Wayland is a 'solution' in search of a 'problem'.
          Last edited by calc; 03-25-2019, 05:16 PM.

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          • #35
            Originally posted by Vistaus View Post

            People keep saying that that's a G-S on Wayland issue, but I just had a Plasma on X11 crash and my entire session was gone, had to re-login. So it happens on X11 too (maybe not with GNOME Shell, but at least with Plasma, as I just proved).
            I don't use KDE so I can't comment on how it behaves.

            Gnome on xorg recovers cleanly from gnome-shell crashes (the shell just disappears for a second and then re-appears. the same behavior as if you restarted gnome-shell by going to alt + f2 and using the r command)

            If xorg itself were to crash, it would take the entire session (regardless of DE), but I've never experienced a xorg crash in the entire time I've used linux.

            I've definitely experienced gnome-shell crashes (and gnome-shell on wayland encompasses so much; the display server, compositor, window manager, shell all in one process. It would be pretty hard to make that 100% crash free, and a crash in any of this functionality will take down the entire session, so I'm pretty concerned about the lack of crash recovery with this design).
            Last edited by bwat47; 03-25-2019, 05:49 PM.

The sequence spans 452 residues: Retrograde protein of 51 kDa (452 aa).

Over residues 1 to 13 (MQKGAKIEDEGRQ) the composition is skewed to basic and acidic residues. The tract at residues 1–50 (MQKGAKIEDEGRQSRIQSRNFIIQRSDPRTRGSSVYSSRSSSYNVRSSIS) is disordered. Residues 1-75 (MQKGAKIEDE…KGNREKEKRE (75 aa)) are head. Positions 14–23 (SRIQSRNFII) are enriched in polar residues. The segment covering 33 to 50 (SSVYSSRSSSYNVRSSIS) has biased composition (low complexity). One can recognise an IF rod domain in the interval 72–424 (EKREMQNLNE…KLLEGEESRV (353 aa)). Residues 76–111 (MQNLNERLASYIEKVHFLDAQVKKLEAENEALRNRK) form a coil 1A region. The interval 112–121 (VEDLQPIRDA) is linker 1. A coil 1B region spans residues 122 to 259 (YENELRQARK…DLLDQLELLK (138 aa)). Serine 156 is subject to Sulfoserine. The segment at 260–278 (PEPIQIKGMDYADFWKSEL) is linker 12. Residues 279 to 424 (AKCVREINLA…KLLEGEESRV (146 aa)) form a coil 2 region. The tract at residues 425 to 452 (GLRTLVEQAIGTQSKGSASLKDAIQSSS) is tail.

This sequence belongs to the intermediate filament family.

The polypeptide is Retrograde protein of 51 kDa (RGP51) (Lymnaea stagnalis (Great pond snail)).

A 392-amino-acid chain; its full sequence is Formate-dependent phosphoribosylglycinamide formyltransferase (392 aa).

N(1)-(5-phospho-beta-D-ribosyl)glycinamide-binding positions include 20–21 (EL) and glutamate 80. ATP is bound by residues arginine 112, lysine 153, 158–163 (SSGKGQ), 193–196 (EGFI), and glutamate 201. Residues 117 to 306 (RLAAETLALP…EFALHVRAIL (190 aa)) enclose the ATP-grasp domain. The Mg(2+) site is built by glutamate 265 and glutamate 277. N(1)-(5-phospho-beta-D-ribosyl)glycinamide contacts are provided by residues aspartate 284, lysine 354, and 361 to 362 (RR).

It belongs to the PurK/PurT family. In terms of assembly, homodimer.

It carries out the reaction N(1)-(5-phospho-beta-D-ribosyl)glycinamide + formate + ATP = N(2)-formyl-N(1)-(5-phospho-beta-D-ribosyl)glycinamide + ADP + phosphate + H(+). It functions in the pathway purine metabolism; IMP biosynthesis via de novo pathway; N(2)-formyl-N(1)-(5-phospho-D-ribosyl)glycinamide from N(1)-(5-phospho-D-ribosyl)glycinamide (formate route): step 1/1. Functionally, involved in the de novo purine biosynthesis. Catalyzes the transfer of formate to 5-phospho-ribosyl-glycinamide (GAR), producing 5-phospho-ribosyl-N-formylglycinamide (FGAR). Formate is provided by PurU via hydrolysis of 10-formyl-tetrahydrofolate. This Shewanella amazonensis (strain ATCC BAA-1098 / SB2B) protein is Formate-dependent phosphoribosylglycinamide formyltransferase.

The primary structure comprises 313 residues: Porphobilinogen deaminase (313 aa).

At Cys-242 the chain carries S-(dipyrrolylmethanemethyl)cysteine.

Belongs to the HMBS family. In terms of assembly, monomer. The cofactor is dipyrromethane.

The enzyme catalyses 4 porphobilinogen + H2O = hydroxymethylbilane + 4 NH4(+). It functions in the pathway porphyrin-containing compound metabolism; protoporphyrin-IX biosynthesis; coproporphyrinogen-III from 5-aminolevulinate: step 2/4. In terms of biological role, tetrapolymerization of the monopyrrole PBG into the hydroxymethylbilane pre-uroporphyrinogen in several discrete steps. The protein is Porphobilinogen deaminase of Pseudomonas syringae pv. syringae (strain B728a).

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            • #36
              I still remember 10 years ago when Canonical said 12.04 would ship with Wayland by default.

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              • #37
                Originally posted by hax0r View Post
                I still remember 10 years ago when Canonical said 12.04 would ship with Wayland by default.
                Right, but then GTK3 apocalypse happened and the rest is the history

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                • #38
                  Originally posted by smitty3268 View Post

                  That's pretty funny considering Mir actually failed entirely, while Wayland is still being actively used and planned to go out.
                  Wayland is the future, and always will be.

                  It's failing because it doesn't offer enough that X doesn't already offer. The only thing actual end users care about that it offers, is hidpi scaling, and that's not enough to make people want to put up with its bugs. It needs to WOW people so that they'll adopt even with its problems, thereby creating a virtuous loop. For now it's a perpetually-delayed, spluttering refactor that's at any time in real danger of being left behind by something revolutionary based on Vulkan or something that might actually leave the whole windowing paradigm behind.